Those chapters show a Tom who creates an elaborate and dangerous (to Jim) plan for freeing the runaway slave from his imprisonment at Phelps’ farm. Huck’s plan is simple, straightforward, and to the point: “Here’s the ticket. This hole’s [window] big enough for Jim to get through if we wrench off the board” (HF 854). Tom’s reply offers the reader a glimpse of his romantic notions of escape from captivity: “It’s as simple as tit-tat-toe, three–in-a-row, and as easy as playing hooky. I should hope we can find a way that’s more complicated than that, Huck Finn” (657). Huck just “knows” that Tom’s plan will be “worth fifteen of mine for style” and “would make Jim just as free a man as mine would, and maybe get us all killed besides. So I was satisfied…” (HF 853). The difference between the two boys is clear—Tom is all style, and Huck substance. While Tom’s escape plan works out in the end, Tom is shot and Jim very nearly hung.
It was seven years ago. June 13, 2006. After watching the Mark Twain Forum rage for a week about a neocon skeleton’s consideration as the next Mark Twain, I offered no additional comment as my first contribution to the listserv, but a link (no longer active) identifying direct passages of her work lifted from others. I’m not controversial, just contextual. Within an hour I received an email from my father, copying my text with a forward:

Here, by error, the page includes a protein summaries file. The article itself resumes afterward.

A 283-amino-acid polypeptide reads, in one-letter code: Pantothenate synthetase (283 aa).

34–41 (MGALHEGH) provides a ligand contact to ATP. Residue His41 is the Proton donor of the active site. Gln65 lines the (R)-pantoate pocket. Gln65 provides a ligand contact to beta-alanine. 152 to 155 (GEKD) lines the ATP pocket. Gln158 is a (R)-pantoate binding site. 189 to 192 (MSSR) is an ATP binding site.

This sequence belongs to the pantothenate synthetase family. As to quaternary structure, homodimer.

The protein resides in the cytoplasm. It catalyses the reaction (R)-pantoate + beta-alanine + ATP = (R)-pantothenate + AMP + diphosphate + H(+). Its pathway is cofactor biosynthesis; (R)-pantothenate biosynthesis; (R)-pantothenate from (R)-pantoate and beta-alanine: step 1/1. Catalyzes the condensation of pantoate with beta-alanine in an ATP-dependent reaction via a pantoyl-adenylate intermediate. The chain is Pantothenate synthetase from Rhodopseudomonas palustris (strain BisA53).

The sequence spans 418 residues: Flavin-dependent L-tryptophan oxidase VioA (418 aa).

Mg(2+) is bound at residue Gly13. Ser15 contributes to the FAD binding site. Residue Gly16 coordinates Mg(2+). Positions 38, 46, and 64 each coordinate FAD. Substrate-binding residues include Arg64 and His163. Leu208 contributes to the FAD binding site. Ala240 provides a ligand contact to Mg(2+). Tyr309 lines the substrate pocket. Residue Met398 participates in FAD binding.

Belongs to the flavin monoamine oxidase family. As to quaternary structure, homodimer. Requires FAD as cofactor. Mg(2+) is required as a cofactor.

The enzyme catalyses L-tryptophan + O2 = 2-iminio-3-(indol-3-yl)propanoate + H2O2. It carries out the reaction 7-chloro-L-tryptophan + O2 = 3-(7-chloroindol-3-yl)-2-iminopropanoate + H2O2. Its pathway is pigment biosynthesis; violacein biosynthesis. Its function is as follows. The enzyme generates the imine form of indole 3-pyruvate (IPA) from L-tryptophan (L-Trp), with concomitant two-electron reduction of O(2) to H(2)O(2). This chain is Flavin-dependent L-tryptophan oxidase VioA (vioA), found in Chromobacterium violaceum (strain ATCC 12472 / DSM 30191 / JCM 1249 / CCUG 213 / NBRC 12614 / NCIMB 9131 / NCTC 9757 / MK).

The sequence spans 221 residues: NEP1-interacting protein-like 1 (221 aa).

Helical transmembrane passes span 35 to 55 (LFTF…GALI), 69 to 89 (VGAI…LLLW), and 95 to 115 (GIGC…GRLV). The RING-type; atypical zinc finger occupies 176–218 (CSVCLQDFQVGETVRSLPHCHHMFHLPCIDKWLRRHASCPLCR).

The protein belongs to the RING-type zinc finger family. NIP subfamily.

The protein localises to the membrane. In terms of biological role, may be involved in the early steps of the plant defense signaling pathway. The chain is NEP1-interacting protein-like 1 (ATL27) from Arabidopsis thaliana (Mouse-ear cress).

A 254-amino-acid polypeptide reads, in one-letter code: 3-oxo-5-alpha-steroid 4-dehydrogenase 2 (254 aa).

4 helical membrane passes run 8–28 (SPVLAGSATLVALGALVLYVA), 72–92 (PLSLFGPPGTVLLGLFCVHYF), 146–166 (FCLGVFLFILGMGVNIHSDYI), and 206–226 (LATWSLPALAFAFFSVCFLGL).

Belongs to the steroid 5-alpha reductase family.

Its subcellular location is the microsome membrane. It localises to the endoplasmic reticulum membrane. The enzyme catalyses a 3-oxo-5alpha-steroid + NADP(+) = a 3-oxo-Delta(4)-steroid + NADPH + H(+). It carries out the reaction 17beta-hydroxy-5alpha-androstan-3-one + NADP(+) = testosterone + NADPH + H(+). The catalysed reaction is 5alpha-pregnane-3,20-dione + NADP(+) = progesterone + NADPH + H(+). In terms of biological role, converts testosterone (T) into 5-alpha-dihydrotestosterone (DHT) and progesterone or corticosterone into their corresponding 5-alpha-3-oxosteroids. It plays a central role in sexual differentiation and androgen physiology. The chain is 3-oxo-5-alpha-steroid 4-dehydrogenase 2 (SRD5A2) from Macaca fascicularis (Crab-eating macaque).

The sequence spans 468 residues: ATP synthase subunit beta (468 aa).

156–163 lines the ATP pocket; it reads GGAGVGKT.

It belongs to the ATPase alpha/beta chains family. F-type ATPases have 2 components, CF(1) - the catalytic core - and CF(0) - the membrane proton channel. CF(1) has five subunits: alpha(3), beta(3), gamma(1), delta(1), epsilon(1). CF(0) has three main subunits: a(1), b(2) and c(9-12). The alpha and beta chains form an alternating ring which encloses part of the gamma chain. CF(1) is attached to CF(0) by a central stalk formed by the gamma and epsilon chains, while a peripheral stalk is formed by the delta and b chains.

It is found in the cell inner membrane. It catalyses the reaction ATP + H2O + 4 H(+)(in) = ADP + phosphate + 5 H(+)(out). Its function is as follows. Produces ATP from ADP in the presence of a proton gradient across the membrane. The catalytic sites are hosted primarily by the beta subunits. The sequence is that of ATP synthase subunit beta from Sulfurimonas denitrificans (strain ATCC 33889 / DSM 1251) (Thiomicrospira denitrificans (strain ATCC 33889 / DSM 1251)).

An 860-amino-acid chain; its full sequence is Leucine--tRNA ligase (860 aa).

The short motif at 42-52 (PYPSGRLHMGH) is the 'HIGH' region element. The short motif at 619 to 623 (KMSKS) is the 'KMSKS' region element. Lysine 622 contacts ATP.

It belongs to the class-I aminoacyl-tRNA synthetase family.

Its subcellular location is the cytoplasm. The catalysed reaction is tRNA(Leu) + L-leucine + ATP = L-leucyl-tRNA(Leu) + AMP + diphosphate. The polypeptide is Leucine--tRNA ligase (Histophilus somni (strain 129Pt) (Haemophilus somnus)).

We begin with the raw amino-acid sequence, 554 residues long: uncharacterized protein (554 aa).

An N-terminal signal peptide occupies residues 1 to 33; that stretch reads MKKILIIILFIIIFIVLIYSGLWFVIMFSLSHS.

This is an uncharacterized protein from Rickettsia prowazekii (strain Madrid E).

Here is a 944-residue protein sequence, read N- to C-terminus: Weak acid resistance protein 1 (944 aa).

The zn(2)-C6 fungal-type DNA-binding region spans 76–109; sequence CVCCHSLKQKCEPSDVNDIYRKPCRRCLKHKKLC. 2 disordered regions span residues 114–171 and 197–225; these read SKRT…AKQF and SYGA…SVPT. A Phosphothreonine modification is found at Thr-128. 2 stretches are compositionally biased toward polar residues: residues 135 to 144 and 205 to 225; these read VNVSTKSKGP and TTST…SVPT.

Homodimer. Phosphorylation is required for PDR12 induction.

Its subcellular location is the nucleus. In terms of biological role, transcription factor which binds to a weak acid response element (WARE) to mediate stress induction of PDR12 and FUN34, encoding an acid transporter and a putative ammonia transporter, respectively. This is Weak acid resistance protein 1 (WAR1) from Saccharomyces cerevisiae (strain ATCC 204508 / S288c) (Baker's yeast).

Be careful what you say the walls have ears.
Long before the NSA, but steeped in George Orwell, I was dumbfounded. Not by the sentiment but the speed of reaction. Where did—How was—Who? My dad does not participate in socialist academia. He appreciates baseball, Goldwater republicanism, and the mafia (don’t ask)—all of them stoically. And John Wayne in one particular movie. That’s it. So whence came my inoffensive copy with such haste?
The answer came from mom—my father’s publicist—who revealed my network of expansive relatives connected an interest in Mark Twain with that of a family friend. My dad’s twin brother knew a guy named Larry. Larry grew up working in my grandfather’s tool and die preaching progressive reform during the summer of love while my father supported the Vietnam War with the Young Republicans. Larry was part of the Forum, recognized the last name—a rarity outside of Brazil—and forwarded the message to my uncle with a “Hey, is he one of yours?” My uncle turned it around to my father, and suddenly I was worried about over-sharing.